Working Dog Wednesday- Sled Dogs!
Before the first sip of hot morning coffee and until the last sleepy yawn of the evening, Sofia focuses her soul and energy on her pack of six, fluffy Siberian Huskies. This young Colorado musher might have the most amazing occupation a dog-loving, outdoor enthusiast could ever hope for! All six of these smiley pups were considered "last round draft picks" in the eyes of sled dog mushers, but not to Sofia, who now has a pack of awesome misfits. This team lives, breathes and loves sled dog racing. Cruising through snowy trails surrounded by breathtaking views, and enjoying every second of it; this is why these special sled dogs are featured as this week’s Working Dog Wednesday story!
How did you get into sled dog racing?
How did I get into racing? Hmm... Well, I began like many young musher fledglings. I adopted three retired sled dogs when I was 12. I made a makeshift sled out of my orange plastic kid sled. The time that I took off with my first three guys, I fell deeply in love. It was more than a sport... it was the ultimate adventure! 3 dogs quickly turned to 6. I started acquiring misfit dogs from many different kennels, houses and rescues. I
acquired the dogs no one wanted. They were not from the best racing lines, but they were a team, my team, of misfit rebel pups. Since then, we have been racing for about 5ish years, traveling all over Colorado. Now, this sport is deeply rooted in my life and the life of my family. One day maybe we will make it to Iditarod.
You have a lot of huskies! What are their names?
I race all Siberian Huskies
Lead dogs: Naomi and Katya
Swing/ Team dogs: Badger and Serenity
Wheel dogs: Pirate and Razzie
We are newbies when it comes to sled dog racing. How does a sled dog race work? How do you determine the lineup of your dogs?
There are many forms of dog sled racing. Long distance racing is set up a little bit different than sprint racing. Sprint races are shorter mileage that takes place in heats or classes. I sprint race. Typically, you have an 8 dog - 8 mile, 6 dog - 6 mile, 4 dog - 4 mile, and 1 mile sportsman. There are also skijor classes that have two dogs that follow the 8, 6, and 4 mile format. Long distance might take days to run, but sprint races take minutes. The fastest teams take about 17 to 20 minutes. Races begin in 1 minute intervals and we wait for the last musher to return from the trail before the next class begins. Each musher has a different way of setting up their dogs. Typically, the lineup is lead dogs, swing dogs, team dogs and wheel dogs. I choose my leaders based on their wit and willingness to listen. My wheel dogs are chosen based on their drive to pull. There is a whole lot more in regards to sprint racing, come watch one!
Describe a typical day in the life of a musher.
Typical day of a musher...let's see. My dogs come first thing in the morning, like most mushers. Even before the coffee is turned on, we are outside taking care of the dogs. Many mushers feed their dogs early in the morning or let them run in a big yard to play. I usually let them play before I feed them. While the dogs are playing and stretching out their legs, it's time for some poop scoopin. A clean yard makes happy pups. Typically, if you train every day, you get up early in the morning, load up the team in the truck, and go for a run. I usually like to do that, so that they get exercise. During off season, and even during the season, the dogs hang out. This is the time we give them massages and do body checks on their feet. It is extremely important to keep their feet clean and healthy. At night, we typically make up a nice stew to warm their bellies. They run around and play again, and then we tuck them in for the night. Every musher has their own routine, but most mushers spend half of their day taking care of their dogs.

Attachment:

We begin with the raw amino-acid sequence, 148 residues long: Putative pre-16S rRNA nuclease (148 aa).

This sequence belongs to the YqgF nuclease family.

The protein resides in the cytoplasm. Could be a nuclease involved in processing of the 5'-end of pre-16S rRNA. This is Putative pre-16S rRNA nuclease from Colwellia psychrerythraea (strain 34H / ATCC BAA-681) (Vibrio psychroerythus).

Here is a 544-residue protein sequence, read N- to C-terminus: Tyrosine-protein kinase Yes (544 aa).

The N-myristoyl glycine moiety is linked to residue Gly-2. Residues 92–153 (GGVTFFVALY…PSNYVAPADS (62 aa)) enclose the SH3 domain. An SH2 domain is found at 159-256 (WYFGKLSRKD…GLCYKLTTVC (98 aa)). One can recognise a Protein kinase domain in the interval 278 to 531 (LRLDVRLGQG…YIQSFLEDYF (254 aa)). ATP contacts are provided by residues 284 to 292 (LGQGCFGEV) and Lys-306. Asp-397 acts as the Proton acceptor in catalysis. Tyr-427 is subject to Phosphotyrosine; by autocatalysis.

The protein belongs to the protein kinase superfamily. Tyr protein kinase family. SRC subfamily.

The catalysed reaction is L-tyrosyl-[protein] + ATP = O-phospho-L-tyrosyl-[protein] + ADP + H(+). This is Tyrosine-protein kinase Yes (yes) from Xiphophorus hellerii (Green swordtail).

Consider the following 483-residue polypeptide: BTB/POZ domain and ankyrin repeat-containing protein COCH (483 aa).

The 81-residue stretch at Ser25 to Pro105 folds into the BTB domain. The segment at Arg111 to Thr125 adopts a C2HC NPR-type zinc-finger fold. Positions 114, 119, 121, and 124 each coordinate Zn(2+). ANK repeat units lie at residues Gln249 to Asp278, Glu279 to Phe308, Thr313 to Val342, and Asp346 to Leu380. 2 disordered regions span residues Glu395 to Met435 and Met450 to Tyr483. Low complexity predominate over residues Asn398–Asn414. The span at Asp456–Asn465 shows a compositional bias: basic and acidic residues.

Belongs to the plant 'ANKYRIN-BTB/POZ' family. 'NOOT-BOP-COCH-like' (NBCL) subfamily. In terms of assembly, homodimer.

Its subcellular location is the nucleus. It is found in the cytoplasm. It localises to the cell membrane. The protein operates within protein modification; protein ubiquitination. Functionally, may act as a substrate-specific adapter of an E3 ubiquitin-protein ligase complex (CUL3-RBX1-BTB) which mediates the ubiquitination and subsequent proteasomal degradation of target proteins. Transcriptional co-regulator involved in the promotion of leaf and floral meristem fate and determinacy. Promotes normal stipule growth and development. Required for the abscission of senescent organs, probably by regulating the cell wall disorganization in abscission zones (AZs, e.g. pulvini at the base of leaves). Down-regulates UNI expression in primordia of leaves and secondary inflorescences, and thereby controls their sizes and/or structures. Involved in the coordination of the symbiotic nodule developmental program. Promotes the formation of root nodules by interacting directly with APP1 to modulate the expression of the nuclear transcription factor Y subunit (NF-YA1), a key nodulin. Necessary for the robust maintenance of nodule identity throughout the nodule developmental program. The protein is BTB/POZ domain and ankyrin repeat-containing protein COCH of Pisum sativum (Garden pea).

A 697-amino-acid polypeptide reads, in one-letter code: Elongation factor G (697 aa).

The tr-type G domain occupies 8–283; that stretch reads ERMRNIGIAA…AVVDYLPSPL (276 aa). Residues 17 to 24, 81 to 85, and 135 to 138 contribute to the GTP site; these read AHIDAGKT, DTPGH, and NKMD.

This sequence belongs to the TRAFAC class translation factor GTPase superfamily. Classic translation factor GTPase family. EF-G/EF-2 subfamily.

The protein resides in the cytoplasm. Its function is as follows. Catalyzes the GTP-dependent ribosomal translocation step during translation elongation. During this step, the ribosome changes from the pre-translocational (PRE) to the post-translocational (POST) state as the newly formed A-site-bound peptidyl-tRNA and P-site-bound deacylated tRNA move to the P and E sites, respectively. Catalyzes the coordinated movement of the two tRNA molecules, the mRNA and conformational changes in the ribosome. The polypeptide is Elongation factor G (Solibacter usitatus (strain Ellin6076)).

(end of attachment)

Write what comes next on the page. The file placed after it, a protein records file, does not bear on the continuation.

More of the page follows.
How do you train your pups for racing season?
Training for us starts when the temperature drops to 30 degrees. We cart train until snow falls, and then we run the sled. I usually train by going out on the snowmobile trails in the forest. I try to go about 8 miles to get them used to going out for awhile. I race 6 miles, but the little extra distance is good for muscle strength. Also, having other people to train with for head-on passing is really useful, and fun!
I also try to do a lot of training with verbal commands. On the trail, you really need to have your dogs listen to you. The way you do that is with a secret language used by all mushers. The basic equipment includes the gangline, harnesses, sled, dogs, and musher. Diet is really important for training season too. Well, there is sooo much more that could be said, but these are the basics for me!
What is your favorite part of being a musher?
The dogs. It's like becoming a part of a wolf pack. You live together and run together. When you are out in the wild alone with your dogs, you only have each other. The bond that forms between you and your team is magical, something that is indescribable. I just love my dogs and am really passionate about the sport. Just think of it as going on a nature expedition with 6 of your closest friends. Things could go wrong and things could work out great, but all the while you are laughing and they are howling!
Check out their awesome 99 adventures on Instagram @mtnwolfpup! You can also see more sled dogs in action at http://www.colomtnmushers.org/ Sofia and her pack are part of the Colorado Mountain Mushers team.
A special thanks to Sofia for taking the time to answer all of our questions and taking part in our Working Dog Wednesday story, we really appreciate it! We love getting to know the incredible working dogs out there! If you or someone you know has a unique story to share, please message us on Facebook or Instagram for a chance to be our next Working Dog Wednesday story!
- Jaimie Meredith